Formula 1 announced Friday a new five-year contract with the Circuit of the Americas to keep the United States Grand Prix at the Texas track through 2026.
The 2022 U.S. Grand Prix is scheduled for Oct. 23 and has been on F1′s official calendar without a formal contract. The track’s original 10-year deal expired with the 2021 race, which drew more than 300,000 fans.
“It says our first decade went really well and all sides want to see it keep going,” track President Bobby Epstein said of the new contract. “Everyone seems to be excited about the future ... Our commitment in building this place was a long-term commitment to the sport.”
The contract also keeps at least two F1 races in the U.S. through 2026. The Miami Grand Prix starts a 10-year race contract in May. Montreal in June and Mexico City in October round out the series’ four races in North America.
“There’s more than enough demand and interest to support a lot more growth of Formula 1 in the U.S. Being the permanent circuit that is solely dedicated to racing, this will always be the home of the United States Grand Prix,” Epstein said.
F1 president and chief executive Stefano Domenicali hailed Austin as well as the growing popularity of the sport in the U.S.
“Austin is a great city, and the track is a favorite for all the drivers, and we cannot wait to be back in October for more action and entertainment,” he said in the announcement.
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The track carved out of rolling scrub land a few miles outside of the Texas capital was the first purpose-built F1 track in the U.S. The original race contract brought the global series back to the U.S. after five years away, and the venue quickly established itself as a favorite among teams and drivers.
Its late-season position on the calendar also had the Austin race playing a major factor in deciding the season championship. Mercedes driver Lewis Hamilton clinched his 2015 and 2019 championships in Austin.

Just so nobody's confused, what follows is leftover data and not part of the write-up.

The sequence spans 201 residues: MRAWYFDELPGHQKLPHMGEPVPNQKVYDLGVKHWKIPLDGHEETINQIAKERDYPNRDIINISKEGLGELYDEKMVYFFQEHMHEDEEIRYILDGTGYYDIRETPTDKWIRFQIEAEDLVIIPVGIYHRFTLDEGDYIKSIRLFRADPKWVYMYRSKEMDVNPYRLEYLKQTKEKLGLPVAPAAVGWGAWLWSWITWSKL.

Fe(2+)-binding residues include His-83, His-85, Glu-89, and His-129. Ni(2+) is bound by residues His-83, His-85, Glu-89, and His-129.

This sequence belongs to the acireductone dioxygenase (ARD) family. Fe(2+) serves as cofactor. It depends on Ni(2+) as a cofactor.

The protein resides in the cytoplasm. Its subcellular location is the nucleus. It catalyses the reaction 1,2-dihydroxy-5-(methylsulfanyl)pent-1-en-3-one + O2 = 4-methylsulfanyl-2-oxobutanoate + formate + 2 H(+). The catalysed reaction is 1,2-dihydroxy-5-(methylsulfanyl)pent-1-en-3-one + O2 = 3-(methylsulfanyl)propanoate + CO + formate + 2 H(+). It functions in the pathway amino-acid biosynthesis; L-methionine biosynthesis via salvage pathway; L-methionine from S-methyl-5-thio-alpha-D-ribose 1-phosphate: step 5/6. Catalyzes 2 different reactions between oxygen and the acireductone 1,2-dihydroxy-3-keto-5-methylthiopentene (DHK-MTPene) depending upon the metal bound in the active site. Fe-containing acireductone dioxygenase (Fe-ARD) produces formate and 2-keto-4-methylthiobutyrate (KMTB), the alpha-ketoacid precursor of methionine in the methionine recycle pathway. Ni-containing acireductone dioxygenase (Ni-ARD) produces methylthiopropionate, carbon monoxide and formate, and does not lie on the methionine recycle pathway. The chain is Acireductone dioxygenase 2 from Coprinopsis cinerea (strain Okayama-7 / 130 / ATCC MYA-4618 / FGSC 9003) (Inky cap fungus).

The Texas race has been supported by more than $200 million in public funds. State law allows race organizers to apply from the Texas Major Events Reimbursement Program to help pay F1′s annual rights fee. That fee was $35 million in 2021, according to state records.
Epstein said he didn’t ask for a 10-year deal like his original one, but said he believes the Austin track could host F1 for another 25 years.
“This will remain and only get stronger,” Epstein said. “We have tradition now.”
The track also recently finished a project to resurface about 70% of the 3.4-mile racecourse. The MotoGP motorcycle series has raced the Grand Prix of the Americas there since 2013, but riders have complained for years that bumps in the track caused by soft soil underneath made it dangerous.
The April 10 race is the last in the current contract with MotoGP. Epstein said the series likely wouldn’t come back if the improvements weren’t made, and he’s still in negotiations for a new deal to keep MotoGP’s only U.S. race.
“We wouldn’t have done the repaving to the extent that we did if we didn’t think we were going to bring MotoGP back,” he said. “We’re kind of excited for them to come ride it and enjoy it because it’s been several years.”